Hong Kong security law: Why students abroad fear it

By Michael Bristow
BBC News

Publishedduration5 days agoimage copyrightReutersimage captionThere were protests against the law in July, on the anniversary of Hong Kong's handover from Britain

The national security law that China has imposed on Hong Kong is already curtailing speech in the territory – but it is having a far wider impact.

It applies to everyone in the world, everywhere in the world. People who break the law can be prosecuted if they go to Hong Kong.

That has brought an unexpected headache for foreign universities, which are scrambling to work out how to protect their students from saying and writing things that might later be used against them.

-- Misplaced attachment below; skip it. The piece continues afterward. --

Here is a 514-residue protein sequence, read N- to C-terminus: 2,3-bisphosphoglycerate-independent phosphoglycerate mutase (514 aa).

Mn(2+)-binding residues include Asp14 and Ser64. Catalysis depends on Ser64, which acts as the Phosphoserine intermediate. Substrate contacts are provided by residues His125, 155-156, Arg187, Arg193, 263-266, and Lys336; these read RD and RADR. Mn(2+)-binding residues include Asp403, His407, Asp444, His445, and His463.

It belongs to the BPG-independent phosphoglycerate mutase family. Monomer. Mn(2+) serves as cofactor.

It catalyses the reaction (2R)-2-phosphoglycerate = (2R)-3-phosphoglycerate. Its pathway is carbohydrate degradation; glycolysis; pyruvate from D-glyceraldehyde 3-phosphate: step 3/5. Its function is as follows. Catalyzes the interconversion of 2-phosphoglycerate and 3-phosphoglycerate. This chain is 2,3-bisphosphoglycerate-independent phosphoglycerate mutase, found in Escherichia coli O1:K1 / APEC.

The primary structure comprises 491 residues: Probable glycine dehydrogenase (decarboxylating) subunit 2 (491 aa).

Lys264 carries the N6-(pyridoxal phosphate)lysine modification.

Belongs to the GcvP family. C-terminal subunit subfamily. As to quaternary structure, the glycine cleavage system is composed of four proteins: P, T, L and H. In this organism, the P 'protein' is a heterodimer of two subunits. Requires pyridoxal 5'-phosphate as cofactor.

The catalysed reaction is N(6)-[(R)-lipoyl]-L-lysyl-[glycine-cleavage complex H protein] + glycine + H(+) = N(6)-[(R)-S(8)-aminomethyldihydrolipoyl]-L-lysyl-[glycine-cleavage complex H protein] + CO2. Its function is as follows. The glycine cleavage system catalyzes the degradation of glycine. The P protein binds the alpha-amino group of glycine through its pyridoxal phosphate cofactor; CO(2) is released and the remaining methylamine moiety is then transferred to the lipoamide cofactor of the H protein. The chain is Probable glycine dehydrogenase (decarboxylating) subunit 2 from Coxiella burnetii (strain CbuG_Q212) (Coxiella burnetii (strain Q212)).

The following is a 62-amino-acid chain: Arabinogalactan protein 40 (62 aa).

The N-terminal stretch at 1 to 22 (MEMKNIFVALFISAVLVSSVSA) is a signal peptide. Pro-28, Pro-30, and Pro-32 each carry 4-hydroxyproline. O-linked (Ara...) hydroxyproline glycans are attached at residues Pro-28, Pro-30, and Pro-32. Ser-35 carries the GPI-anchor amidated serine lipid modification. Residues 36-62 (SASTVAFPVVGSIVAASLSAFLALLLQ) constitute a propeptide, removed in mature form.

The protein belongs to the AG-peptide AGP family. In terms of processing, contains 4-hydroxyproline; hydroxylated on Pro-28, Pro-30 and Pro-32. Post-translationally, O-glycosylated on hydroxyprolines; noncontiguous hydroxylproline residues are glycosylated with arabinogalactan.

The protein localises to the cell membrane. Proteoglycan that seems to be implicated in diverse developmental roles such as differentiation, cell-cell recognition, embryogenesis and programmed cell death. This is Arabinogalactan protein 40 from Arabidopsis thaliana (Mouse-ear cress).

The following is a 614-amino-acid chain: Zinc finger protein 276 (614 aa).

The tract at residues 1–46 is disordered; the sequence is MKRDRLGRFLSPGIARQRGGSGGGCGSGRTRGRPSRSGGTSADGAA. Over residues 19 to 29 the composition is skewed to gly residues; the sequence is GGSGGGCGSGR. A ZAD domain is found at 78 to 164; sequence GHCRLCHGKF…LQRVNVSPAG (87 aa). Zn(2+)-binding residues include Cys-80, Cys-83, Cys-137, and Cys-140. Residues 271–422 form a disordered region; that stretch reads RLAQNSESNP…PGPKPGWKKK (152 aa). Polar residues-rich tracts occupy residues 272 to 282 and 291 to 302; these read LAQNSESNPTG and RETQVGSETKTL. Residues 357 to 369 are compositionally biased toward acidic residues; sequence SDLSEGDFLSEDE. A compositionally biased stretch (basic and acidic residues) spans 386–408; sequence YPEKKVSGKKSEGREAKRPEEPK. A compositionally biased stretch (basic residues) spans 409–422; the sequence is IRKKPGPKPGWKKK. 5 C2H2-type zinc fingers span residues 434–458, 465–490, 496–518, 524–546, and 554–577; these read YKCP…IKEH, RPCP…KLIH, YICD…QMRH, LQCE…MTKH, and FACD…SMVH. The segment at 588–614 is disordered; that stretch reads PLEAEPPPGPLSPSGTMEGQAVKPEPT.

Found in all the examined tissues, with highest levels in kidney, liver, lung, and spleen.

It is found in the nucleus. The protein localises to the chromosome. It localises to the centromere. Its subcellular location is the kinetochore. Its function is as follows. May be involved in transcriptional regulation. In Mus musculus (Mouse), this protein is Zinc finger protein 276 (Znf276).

Foreign institutions renowned as bastions of free speech are having to deal with Chinese censorship.

Anyone who criticises China and travels to Hong Kong is potentially at risk of arrest under the new law.

But Hong Kong students studying abroad face a particular threat because they will at some point return to the former British territory. They cannot avoid going to Hong Kong in the same way foreigners can.